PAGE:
a. Note: Descendants of Thomas Welles Generation No. 1 1. THOMAS1 WELLES Child of THOMAS WELLES is: 2. i. GOVERNORTHOMAS2 WELLES, b. Abt. 1598, of Rothwell, Northamptonshire, England; d. 14 Jan 1659/60, Wethersfield, Connecticut. Generation No. 2 2. GOVERNORTHOMAS2 WELLES (THOMAS1) was born Abt. 1598 in of Rothwell, Northamptonshire, England, and died 14 Jan 1659/60 in Wethersfield, Connecticut. He married (1) ELIZABETH HUNT/ALICE TOMES. She died Abt. 1640. He married (2) ELIZABETH DEMING, daughter of ? DEMING and ? GILBERT. She was born 1595 in of Colchester, Essex, England, and died 28 Jul 1683 in Wethersfield, Connecticut. Notes for GOVERNORTHOMAS WELLES: Governor of Connecticut. Thomas Welles belonged to the Northamptonshire Welles family. In 1634 he lived in Rothwell of that county. On 3 Nov 1634 the court of Star Chamber admonished him to answer in full the articles charged against him and others, the charges being that he adhered to Puritan beliefs. Another person also charged at the same time was William Fox, ancestor of George Fox who would later start the Quaker movement. The Court of Star Chamber had been established by Henry VII. It convened, at least at first, in an apartment known as the star chamber in the royal palace at Westminster. It was a way of bringing to justice powerful people that local authorities would fear to bring charges against. The chancellor, treasurer, justices, and other members of the kings council sat there, heard the cases, and ruled on them. The Star Chamber Court became very arbitrary and oppressive in the time of James I and Charles I. The individual charged had little recourse and often was judged guilty on little, if any evidence. The Court of Star Chamber confiscated Thomas Welles' property, and final action was to be taken on 16 Apr 1635. Welles evaded punishment by going to New England as secretary to William Fiennes, first Viscount Saye and Sele who took it upon himself to protect religious non-conformists. Early in 1636 Lord Saye and his secretary arrived at the fort at the mouth of the Connecticut River--a location that today bears the name Saybrook. Lord Saye, upset by the reception he received there and discouraged by the difficulties of establishing a colony, promptly returned to England, but Thomas Welles, not wanting to face the Star Chamber, remained in America. Welles joined with a group from Newtown (now known as Cambridge), Massachusetts, among them Thomas Hooker and Samuel Stone, and they founded a new settlement up the Connecticut River. At first they called it Newtown too. On 21 Feb 1636/7, however, they renamed it Hartford after Stone's birthplace. Thomas Welles was an original proprietor at Hartford, Connecticut. His name first appears in colonial records as the second magistrate at the General Court at Hartford 1 May 1637. The colony of Connecticut was organized as an independent colony on 1 May 1637. In 1639 Welles was chosen the first treasurer under the new constitution, and he held that office until 1651 when he asked to be relieved of the duties. From 1640 to 1648 he served as secretary, and in 1649 he was one of the commissioners of the united colonies in that first federal council in New England. He defended the policy of placing a small duty on exports from the Connecticut River in order to provide support for Saybrook, and he used his influence to avoid a war with the Dutch when conflicts arose between Connecticut men and the Dutch in Delaware Bay. More about this matter can be found in the LAMBERTON section of this compilation. When the Puritans came to power during the English Civil War and took over the government, the Long Parliament in 1641 abolished the Court of Star Chamber, ending Thomas Welles' problems in England. When Connecticut governor Hayes died on 1 Mar 1654, the deputy governor Edward Hopkins was at that time in England on business, and Thomas Welles was made head of the colony but with the title of moderator, not governor. In May of that year Hopkins, still in England, was chosen governor and Thomas Welles was made deputy. Hopkins did not return to Connecticut because Cromwell wanted him in Parliament. Thomas Welles performed the functions of governor in the absence of Hopkins. Soon after that he was again appointed to serve as a commissioner to the assembly of the united colonies, but because of his other duties he was unable to serve. During that year he also settled a dispute about lands between Uncas, the Mohican chief, and the settlers at New London. He also sanctioned the sequestration of Dutch property at Hartford. In 1655 Thomas Welles was chosen governor. The colony had a rule that no one could serve as governor more than one year out of two years. The next year Webster was selected governor, and the year after that Winthrop was governor, but during both of these years Thomas Welles was the deputy governor. In May 1658 Welles again became governor and Winthrop served as the deputy. The next year he and Winthrop exchanged offices. In the offices he held, Thomas Welles drafted many of the most important enactments of the government of the colony. According to the World Almanac, in 1650 the population of Connecticut was about 15,600 people, and in 1670 it was about 35,300. Being governor of Connecticut in 1656 and in 1658 meant having executive responsibility for about the same number of people as live in a city of our time. Thomas Welles married Elizabeth Hunt in England in 1618. [LDS data shows that his wife's was Alice Tomes.] Elizabeth died in about 1640. In about 1645 he married Elizabeth (Deming) Foote, widow of Nathaniel Foote of Wethersfield. Governor Welles died 14 Jan 1660, leaving his estate to his children, but Elizabeth "was to enjoy and improve his whole estate" so long as she remained a widow in order "that she may keep the better hospitality." Elizabeth died 28 Jul 1683 aged about 88. Thomas Welles died 14 Jan 1660 [N.S.] at Wethersfield. Children, all from his first marriage: [Verify that Robert and Joseph were among the sons. Savage knows nothing of them.] 1 John Welles, b 1616, ca 1661; m Elizabeth Bourne 2 MARY WELLES, b 1618; m Timothy Baldwin 3 Ann Welles, b 1619; m 14 Apr 1646 Thomas Thompson of Farmington; m (2) Anthony Hawkins 4 Robert Welles, b 1624 5 Thomas Welles, b 1625; m 23 Jun 1654 Hannah, widow of John Pantry and daughter of Richard Tuttle of Boston 6 Sarah Welles, b 1631, d 16 Dec 1698; m Feb 1654 Capt. John Chester who d ca 1688 7 Joseph Welles, b 1637 8 Samuel Welles, d 15 Jul 1675; m (1) Elizabeth Hollister; a descendant from this first marriage was Gideon Welles. Samuel m (2) Hannah Lamberton, b ca 1634, daughter of our ancestors George and Margaret (Lewen) Lamberton. No children from the second arriage. His daughter Ann, b 1668, d 1739, m 19 Jul 1687 Capt. James Steele, and on 20 Nov 1718 she became the second wife of James Judson, James' first wife being her cousin Rebecca. James d 25 Feb 1721. Notes for ELIZABETH HUNT/ALICE TOMES: The name of Thomas Welles' wife is also reported as Alice Tomes. The Dictionary of National Biography, Vol. XX, p 1080, published by Oxford, has this: "By his first wife, Elizabeth Hunt, to whom he was married in England in 1618, he had seven surviving children, four sons and three daughters. His first wife died about 1640, and in 1645 he was married to Elizabeth, daugher of John Deming of England, and widow of Nathield Foote of Wethersfield. By her he had no issue. She died on 28 July 1683." Family History: 217 Genealogy Books includes a biograph of Thomas Welles in which it is asserted that Thomas' first wife was Alice Tomes. This document is a condensation from material in "The English Ancestry of Gov. Thomas Welles of Connecticut" by Lemuael A. Welles. Notes for ELIZABETH DEMING: Elizabeth Deming, born in about 1595, married Nathaniel Foote in about 1615 in England. She is said to be of Colchester, Essex, but her husband was from Shalford in Essex, a small village about 6 miles northwest of Braintree and about 17 miles west of Colchester. Just 2 miles northwest from Shalford was the small village of Wethersfield. Elizabeth and her husband had at least six of their seven children in England. In 1633 the Foote family came to New England, settling at Massachusetts Bay Colony, apparently at Watertown. The next year, under the leadership of John Oldham who had scouted out the Connecticut Valley, Nathaniel Foote and a few others established a settlement at Wethersfield. Oldham was killed by Indians soon after when he was on a trading voyage to Block Island. Nathaniel Foote died in 1644, age 51. In about 1646 Elizabeth (Deming) Foote, widow, married again. Her husband was Mr. Thomas Welles, magistrate. Later he became governor of Connecticut. They had no children, but he had children by his previous marriage to Alice Thomes: John Welles, b 1616, Mary Welles b 1618, Anne Welles, b 1619, Robert Welles, b 1624, Thomas Welles, b 1625, Sarah Welles, b 1631, Joseph Welles, b 1637, and Samuel Welles. Mary Welles, daughter of Governor Thomas Welles and stepdaughter of Elizabeth Deming, married Timothy Baldwin, and we descend from them through their daughter Hannah Baldwin. Governor Welles died 14 Jan 1660, leaving his estate to his children, but Elizabeth "was to enjoy and improve his whole estate" so long as she remained a widow in order "that she may keep the better hospitality." Elizabeth died 28 Jul 1683 aged about 88. Her will: I, Elizabeth Welles, of Wethersfield, in the county of Hartford, in the colony of Connecticut, Widdow, being stricken in yeares & in expectation of my Solemn Change but of Good and perfect memorie blessed by allmighty God, for the setleing of the Temporall estate God hath lent me, & that peace may be continued amonst my relations when I am gathered to my Fathers, doe make, constitute & ordain & declare this to be my last will & Testament in Manor & form following, revoking & adnulling by these presents all former & other will or wills, Testament or Testaments by me heretofore made and declared by word or writeing & this to be taken onely for my last will & Testament & none other, & first I committ my soule to allmighty God my Saviour & redeemer in whome & by the merits of Jesus Christ I trust and believe to be saved & to have forgiven of my sins, & that my Soule with my body at the Generall day of resurection Shal be reunited againe, & through the meritts of Christ's death and passion possesse & Inheritt the kingdom of heaven prepared for the Elect, & my body to comely and Christian Buriall as my overseers shall see meet, & my estate I dispose as followeth. I will that all those debts I ow in right or conscious to any man or men be well and Truly contended & payd out of my estate in the first place. My fourteen acres of land in the great meadow & Thirty acres in the west field I give unto my son Robert foote and to his heirs forever prohibiting him the sale of the same, he paying for these lands forty five pounds to be payed to the children of my Daughter Sarah Judson deceased nine pounds, & to my foure daughters, viz., my daughter Churchall, my daughter Goodrich, my Daughter Barnard & my daughter Smith, to each of them Nine pownds a piece, I give unto my son Nathaniel foots Eldest son and his Brother eleven pownds, & to their children, To Daniel forty shllings, & to Elizabeth fower pownds which legacies, bothe the eleven pownd forty shillings & fower pownds shall be payed out of the money Nathaniel Graves owes me By Bill, I give and bequeth unto my Grand Son John Studder halfe my Great lott which lyes at the farther Bownds of the Towne & the other halfe of the sayd lott I give unto my Grandsons Joseph & Benjamin Churchall & theire heirs forever. The remaynder of my estate (when a legacy is pd to my overseers out of it) shall be divided into five parts one part I give to my daughter Judsons children to be to them the their heirs for ever, & to my daughter Churchall & her children one fifth part, & to my Daughter Goodrich & her children one fift part, and to my Daughter Barnard and her children one fift part, and to my Daughter Smith & her children one fift part, it is my will that what I give my foure daughters hall be wholly at their disspose to disspose among their children as they see Good, I do nominate & appoynt my welbeloved Captaine John Allin to be my Executor, & my beloved Brother, Mr. John Deming, senr. & my Grand sonn Henry Beck to be the desired overseers of this my will, and as a token of my confirmation of the premises I have hereunto Set my hand this 28 day of March, 1678. memorandum it is my will that the Nine pounds a peice I give my foure daughters & the fift part of the estate I give them shall be divided among the children of each of them the one halfe of it imediately after my decease Elizabeth Welles E. W. L. S. her mark This signed and declared to be the last will and Testament of Mrs. Elizabeth Welles In presence of us: Joseph Rowlandson John Deminge Memorandum: I give unto my grandson Nath: ffoott: the eldest son of my sonn Nathll; the one half of my fourteen acres of Medow & one half o my thirty acres of upland lying in the West field; wth liberty of takeing the first choice, he paying one half of the Legacyes wch were to be pd by my sonn Robt had he lived to possess ye sd land. my will is that part of ye eleven pownds (wch I formerly will'd to my sd grandson Nathll & his Brothr,) wch belonged to him by will, shall be equally distributed between my foure daughters above mentioned, and for the memorandum all rents of Land due to me, I will to be divided equally amonst my foure forementioned daughters and their heirs; Elizabeth Welles her mark Witnessed by us Samll Tallcott John Deminge Children of GOVERNORTHOMAS WELLES and ELIZABETH TOMES are: 3. i. JOHN3 WELLES, b. 1616, England; d. Aug 1659, Stratford, Fairfield Co., Connecticut. 4. ii. MARY WELLES, b. 1618, Norhamptonshire, England ?; d. 31 Jul 1647, Milford, Connecticut ?. 5. iii. ANNE WELLES, b. 1619. iv. ROBERT WELLES, b. 1624. 6. v. THOMAS WELLES, b. 1625; d. 1668, Hartford, Connecticut. 7. vi. SARAH WELLES, b. 1631; d. 16 Dec 1698. vii. JOSEPH WELLES, b. 1637. 8. viii. SAMUEL WELLES, d. 15 Jul 1675.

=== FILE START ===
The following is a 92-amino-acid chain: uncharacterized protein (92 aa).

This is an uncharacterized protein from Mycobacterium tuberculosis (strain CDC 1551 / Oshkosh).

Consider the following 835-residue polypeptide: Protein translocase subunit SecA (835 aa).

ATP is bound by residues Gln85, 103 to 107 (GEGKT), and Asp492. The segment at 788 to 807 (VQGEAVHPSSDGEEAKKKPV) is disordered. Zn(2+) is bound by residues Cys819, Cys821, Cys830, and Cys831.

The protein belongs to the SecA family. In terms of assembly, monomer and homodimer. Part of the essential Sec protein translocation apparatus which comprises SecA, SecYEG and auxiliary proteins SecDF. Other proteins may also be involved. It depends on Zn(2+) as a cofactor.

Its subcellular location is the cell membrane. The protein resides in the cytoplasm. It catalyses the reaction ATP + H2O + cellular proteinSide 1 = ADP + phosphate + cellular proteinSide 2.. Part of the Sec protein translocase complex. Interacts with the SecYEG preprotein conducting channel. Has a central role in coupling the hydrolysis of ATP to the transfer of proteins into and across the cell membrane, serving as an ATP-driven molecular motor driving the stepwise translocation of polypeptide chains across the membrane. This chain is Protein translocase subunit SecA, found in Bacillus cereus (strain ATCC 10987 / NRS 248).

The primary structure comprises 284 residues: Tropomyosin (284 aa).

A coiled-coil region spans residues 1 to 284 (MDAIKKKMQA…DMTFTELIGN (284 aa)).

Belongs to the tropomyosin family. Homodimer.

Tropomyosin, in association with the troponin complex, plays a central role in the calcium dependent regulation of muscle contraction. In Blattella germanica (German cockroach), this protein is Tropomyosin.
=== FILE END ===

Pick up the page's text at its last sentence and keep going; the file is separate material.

b. Continued:   Facebook message (Feb. 8, 2015) We are updating Volume 1 of the Welles family genealogy to a 3rd edition in order to include one newly discovered fact. We have located the marriage of immigrants Thomas Welles and Alice Tomes in England. If you bought Volume 1, 2nd edition, of the Welles family genealogy, email me. I can supply a pdf of my newsletter announcement. It includes a new page to insert in your copy with the additional information. That way, you can update without buying the whole new book. It's a big book and a replacement copy isn't cheap. It's bmathewz at gmail dot com. Barbara Mathews Oh, gosh, isn't that true? I stand in disbelief about this. I conjectured they were in Banbury where records are lost. They were two miles away in Drayton. Geesh. It took someone in England to find it. I don't have access to the records here. is NOT responsible for the content of the GEDCOMs uploaded through the WorldConnect Program. The creator of each GEDCOM is solely responsible for its content.